He was perhaps our greatest president, and certainly one of our most despised.
Abraham Lincoln had no choice, morally speaking. Opposition to expanding slavery was received in vast areas of the nation as a frontal attack on the American way of life. His words meant war to his fellow citizens; organized, protracted and even to this day incomprehensibly devastating. No other president holds such a distinction.
For scope and depth of disaffection, Lincoln has nothing on Donald Trump. Among incoming chief executives down through history, can there be anyone who does? The ratings, the Inauguration boycotts and protests, the daily drumbeat of social media make the sourness of liberals toward Ronald Reagan seem like a cleared throat in a British comedy of manners.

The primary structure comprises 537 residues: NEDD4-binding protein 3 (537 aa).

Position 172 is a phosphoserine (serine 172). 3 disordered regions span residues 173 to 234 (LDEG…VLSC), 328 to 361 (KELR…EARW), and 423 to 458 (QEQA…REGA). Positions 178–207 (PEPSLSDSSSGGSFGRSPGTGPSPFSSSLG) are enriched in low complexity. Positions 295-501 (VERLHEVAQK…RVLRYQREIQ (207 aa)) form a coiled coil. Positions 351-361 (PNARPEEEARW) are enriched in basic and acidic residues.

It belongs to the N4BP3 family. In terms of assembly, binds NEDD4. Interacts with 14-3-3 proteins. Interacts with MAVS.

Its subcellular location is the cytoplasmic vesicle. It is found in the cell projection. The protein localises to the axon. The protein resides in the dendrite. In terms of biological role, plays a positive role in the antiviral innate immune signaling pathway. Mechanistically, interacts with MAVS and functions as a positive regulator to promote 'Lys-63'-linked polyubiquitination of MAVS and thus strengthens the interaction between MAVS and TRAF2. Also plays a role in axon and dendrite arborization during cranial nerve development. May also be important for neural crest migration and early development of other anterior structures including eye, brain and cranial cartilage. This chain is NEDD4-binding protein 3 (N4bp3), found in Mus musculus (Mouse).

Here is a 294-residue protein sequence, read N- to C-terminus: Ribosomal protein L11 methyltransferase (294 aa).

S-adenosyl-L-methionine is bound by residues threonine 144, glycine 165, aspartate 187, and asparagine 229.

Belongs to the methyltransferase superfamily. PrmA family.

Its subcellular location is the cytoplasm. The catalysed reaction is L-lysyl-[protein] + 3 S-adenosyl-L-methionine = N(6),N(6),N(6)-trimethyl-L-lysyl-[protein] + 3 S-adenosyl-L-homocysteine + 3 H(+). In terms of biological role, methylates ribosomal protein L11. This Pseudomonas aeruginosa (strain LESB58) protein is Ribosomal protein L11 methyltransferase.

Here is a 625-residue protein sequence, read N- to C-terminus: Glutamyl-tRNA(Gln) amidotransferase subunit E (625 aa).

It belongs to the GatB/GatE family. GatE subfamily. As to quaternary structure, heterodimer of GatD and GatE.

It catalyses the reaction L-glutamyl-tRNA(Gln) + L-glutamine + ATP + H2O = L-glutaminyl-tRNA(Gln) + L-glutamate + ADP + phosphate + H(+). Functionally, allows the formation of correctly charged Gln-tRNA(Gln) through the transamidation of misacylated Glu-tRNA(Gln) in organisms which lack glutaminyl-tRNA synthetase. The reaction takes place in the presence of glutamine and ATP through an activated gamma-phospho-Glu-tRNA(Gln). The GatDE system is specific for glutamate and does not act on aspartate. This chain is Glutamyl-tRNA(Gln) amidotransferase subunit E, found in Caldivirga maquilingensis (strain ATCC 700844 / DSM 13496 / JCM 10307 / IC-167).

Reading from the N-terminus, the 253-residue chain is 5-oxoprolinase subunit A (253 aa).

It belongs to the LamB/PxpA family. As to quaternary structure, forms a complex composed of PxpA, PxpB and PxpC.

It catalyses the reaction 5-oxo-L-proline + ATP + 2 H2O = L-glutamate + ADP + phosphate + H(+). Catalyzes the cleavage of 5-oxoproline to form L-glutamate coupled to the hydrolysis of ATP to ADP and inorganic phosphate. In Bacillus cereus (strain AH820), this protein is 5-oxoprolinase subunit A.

The difference between Trump and Lincoln — and Barack Obama, also pilloried like few before him — is that Trump relishes and stokes the rancor they so labored to assuage. Where they followed the democratic tradition of reaching out in humility to campaign friend and foe, he’s done a visitor’s victory dance in the home team’s end zone. He’s the Oakland Raider, the New England Patriot, the suspect salesman, for whom winning is all the sweeter because nobody outside the circle wanted it.
The majority of Americans, I’m betting, will continue to hate Trump despite all the assurances from Mike Pence and Kellyanne Conway that Papa Don is actually beloved. Which raises the question of what happened to popular will as expressed through the ballot box. The half-dozen answers that have surfaced so far, from voter suppression to Russian trespassing, suggest a gravely ill system. Lincoln promised that system would not perish from the Earth. But he wasn’t telegraphing late-night taunts to the losers, not even Jefferson Davis. And Trump beat so many more Americans than Lincoln. Millions more. Tremendous!